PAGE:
My theological framework was one that adopted the religious and spiritual views of my heroes.  John Lennon sang “All You need is love”, so I wanted to follow him.  My room was actually a John Lennon shrine.  There were times when I actually believed I was praying to his spirit, and asking him for guidance.  I know it sounds wild, but these were some of the many wild religious thoughts that crossed my mind in the middle of my pursuit of “higher consciousness” or “enlightenment”.  I didn’t have any specific belief about God or gods that may have existed beyond me, just a plethora of ideas that came and went in and out of my mind.

I wanted to write songs like the Beatles did, so the next step of risk seemed to be taking the plunge into heavier drugs.  “So Dave…”  I said to my tall, new hippie friend, “Can I score some of this stuff off of you?”

I also convinced my bass player friend Mitchell to take this stuff with me.  I told him how we’d probably make music like the Beatles in their Sgt. Pepper’s Lonely Hearts Club Band era.  I told him it would open up our minds more.  I tried to convince my drummer friend Duane to do it with us.  He just agreed to be there with us and get stoned with us while we were tripping.

I bought the weirdest dose of LSD that I would ever buy from there on out off of David.  It was homemade, and not cut into regular doses.  It looked like a bunch of purple, dried-up, crooked jello-glass.  David explained to me that he didn’t divvy it out correctly, and just to try little pieces of it at a time, and eat more if it wasn’t kicking in after an hour.

The moment of this monumental risk came like an adrenaline flood of chaotic fear and excitement.  It was the feeling one would have before going on a rollercoaster or bungee jumping.  Would we make it to the other side without losing ourselves, or would we understand what Jim Morrison meant when he sang “Break on through to the other side”?

Mitchell and I got Duane to drive us to the Acme Plaza where we always hung out on a Friday after school.  I had all this strange purple acid in a little baggie, which I had paid $20 for.  I also had a $40 bag of mid-grade Mary-Jane, a lighter, and a new blue and purple glass pipe I had recently purchased to cement my constant pot habit, and I also had my trusty pack of Camel Lights.

Mitchell and I each ate a small shard of what looked like purple jello glass.  We were totally freaking out.  “Oh man!  We’re going to trip, we’re going to trip!”  Many colorful expletives were used to exclaim our excitement and fear.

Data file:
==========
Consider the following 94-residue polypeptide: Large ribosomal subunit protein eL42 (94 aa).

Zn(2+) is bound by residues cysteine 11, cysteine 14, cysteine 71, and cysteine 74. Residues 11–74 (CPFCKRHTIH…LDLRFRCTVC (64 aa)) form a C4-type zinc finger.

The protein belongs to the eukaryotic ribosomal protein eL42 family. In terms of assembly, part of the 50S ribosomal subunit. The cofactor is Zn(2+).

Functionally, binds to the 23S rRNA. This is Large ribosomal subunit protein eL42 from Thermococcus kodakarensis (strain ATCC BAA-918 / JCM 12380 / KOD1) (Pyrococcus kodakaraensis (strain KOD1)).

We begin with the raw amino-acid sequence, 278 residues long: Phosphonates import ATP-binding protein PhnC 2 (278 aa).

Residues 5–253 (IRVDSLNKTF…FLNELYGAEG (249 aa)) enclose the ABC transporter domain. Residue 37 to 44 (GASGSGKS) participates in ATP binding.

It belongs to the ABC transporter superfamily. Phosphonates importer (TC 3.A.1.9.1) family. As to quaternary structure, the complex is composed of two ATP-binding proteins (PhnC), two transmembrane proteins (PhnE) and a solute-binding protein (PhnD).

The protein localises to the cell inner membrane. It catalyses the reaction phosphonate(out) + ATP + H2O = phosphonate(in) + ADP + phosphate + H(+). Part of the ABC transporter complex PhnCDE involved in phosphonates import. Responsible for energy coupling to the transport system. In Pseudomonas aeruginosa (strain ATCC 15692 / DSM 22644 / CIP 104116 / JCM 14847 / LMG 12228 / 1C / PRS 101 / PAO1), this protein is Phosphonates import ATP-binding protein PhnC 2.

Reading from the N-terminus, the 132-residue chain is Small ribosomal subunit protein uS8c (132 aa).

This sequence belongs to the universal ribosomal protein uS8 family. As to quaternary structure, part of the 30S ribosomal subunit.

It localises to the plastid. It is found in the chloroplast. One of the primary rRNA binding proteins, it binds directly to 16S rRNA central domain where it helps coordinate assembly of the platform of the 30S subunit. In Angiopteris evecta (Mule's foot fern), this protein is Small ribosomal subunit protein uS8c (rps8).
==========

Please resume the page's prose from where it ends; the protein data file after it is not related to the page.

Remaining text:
We lit up a pipe of dope and passed it around in Duane’s car.  The stoned feeling began to kick in and I don’t remember much of what happened after.  Though I do remember when the acid kicked in.

We were walking towards a large water tower in the town of Hudson, Ohio, and the water tower began to vibrate and pulse.  A body buzz kicked in that seemed to overtake me with total numbness.  I think I turned to Mitchell and said, “Man, are you high right now?” And he said with a euphoric foolery, “Oh yeah man!”  I honestly don’t remember the rest of that day.  But I do remember more of the next time we took it.

Mitchell and I had a history exam to study for.  It was a good front to convince his parents to let us have an overnight study session at his house during the week.  Mitchell and I shared one thing- a crazy streak.  We had a hunger for adventure and wildness, and loved to break rules.  I brought my study stuff over on a Wednesday night the next week, and we faked like we were studying from 8pm to 10pm.  His Dad came in and told us we should go to bed.  I had a sleeping bag on the floor and Mitchell was in his bed.  We ate more of that weird purple LSD that I had.  We actually split up the bag and finished the rest of it- what was probably the equivalent of 2 hits each, because it was certainly a mild batch (something I would discover later).

Mitchell and I were into prog-rock and were listening to an album by Steve Hackett- the former guitarist for the original Genesis (with Peter Gabriel- pre-Phil Collins corniness).  We played his album “Voyage of the Acolyte” – a wild, instrumental, medieval, psychedelic masterpiece.  The acid kicked in, and the song from the album called “A Tower Struck Down” was played about 10 times consecutively throughout the evening.  The song made us laugh like little children with all it’s dissonance and maniacal melodies.  Click on this link to hear it:  http://www.youtube.com/watch?v=jxl6RLlKkHI  (Listening to it now I laugh, because I realize how ridiculous it was- yet at that point we literally thought the music was going to make the ceiling cave in!)  We stared at Mitchell’s ceiling fan and watched it rotate, which he had put a blue, red and black lightbulb in.  We began to explain that it was “The Wheel of Fire”, because the fan blades would catch trails of each other and look like a vortex.  The guitar of Steve Hackett wailed through the night, and we got no shut-eye, all the way up until 3 am, when Mitchell’s Dad busted in with grave anger, likely because he heard our hysterics and brain-fried laughter.  “What in the world are you boys doing?”  He exclaimed…  well… he used more expletives than that.  “Uhhh…  nothing Dad!”  Mitchell exclaimed, his eyes dilated and wide open.  “We were just about to go to sleep!”